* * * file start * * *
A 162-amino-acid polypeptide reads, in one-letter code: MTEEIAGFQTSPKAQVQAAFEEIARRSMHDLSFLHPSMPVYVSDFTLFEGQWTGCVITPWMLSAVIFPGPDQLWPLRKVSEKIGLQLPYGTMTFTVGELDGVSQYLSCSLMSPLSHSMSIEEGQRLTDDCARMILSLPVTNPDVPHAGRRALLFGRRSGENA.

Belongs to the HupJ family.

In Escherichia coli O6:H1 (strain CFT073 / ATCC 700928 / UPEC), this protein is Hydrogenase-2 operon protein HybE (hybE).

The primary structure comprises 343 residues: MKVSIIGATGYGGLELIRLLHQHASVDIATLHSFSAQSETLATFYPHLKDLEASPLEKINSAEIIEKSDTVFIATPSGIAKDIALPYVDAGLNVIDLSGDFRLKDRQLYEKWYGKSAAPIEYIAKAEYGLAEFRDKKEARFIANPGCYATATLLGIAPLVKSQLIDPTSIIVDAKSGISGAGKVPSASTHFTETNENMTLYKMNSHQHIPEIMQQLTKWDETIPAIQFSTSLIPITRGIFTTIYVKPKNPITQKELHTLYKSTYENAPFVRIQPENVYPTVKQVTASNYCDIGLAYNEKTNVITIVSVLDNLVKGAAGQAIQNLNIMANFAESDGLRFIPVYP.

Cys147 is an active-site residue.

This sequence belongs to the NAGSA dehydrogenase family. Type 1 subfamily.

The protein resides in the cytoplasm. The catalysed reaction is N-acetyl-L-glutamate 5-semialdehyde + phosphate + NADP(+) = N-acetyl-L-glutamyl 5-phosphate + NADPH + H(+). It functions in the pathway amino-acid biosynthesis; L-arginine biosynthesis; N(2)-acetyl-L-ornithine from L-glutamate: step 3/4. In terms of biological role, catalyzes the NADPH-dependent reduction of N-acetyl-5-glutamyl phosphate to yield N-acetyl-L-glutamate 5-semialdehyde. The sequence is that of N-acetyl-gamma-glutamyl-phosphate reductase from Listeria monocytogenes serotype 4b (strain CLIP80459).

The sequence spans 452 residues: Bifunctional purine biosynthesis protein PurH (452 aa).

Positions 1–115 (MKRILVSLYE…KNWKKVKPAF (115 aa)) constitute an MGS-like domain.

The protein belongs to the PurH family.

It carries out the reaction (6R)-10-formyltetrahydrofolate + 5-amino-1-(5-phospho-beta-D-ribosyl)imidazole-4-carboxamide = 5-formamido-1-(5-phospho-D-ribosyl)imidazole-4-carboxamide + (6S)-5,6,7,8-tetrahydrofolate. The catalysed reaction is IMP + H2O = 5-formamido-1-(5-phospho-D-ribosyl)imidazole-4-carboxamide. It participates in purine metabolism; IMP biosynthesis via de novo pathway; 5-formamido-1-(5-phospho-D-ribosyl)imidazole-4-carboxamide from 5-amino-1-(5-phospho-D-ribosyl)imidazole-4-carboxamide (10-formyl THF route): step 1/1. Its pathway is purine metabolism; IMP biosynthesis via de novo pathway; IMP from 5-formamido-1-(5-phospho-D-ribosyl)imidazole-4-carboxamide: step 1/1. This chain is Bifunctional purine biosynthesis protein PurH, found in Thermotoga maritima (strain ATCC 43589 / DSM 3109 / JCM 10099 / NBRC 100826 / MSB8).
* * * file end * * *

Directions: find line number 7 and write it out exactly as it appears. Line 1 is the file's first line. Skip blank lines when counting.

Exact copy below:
The protein resides in the cytoplasm. The catalysed reaction is N-acetyl-L-glutamate 5-semialdehyde + phosphate + NADP(+) = N-acetyl-L-glutamyl 5-phosphate + NADPH + H(+). It functions in the pathway amino-acid biosynthesis; L-arginine biosynthesis; N(2)-acetyl-L-ornithine from L-glutamate: step 3/4. In terms of biological role, catalyzes the NADPH-dependent reduction of N-acetyl-5-glutamyl phosphate to yield N-acetyl-L-glutamate 5-semialdehyde. The sequence is that of N-acetyl-gamma-glutamyl-phosphate reductase from Listeria monocytogenes serotype 4b (strain CLIP80459).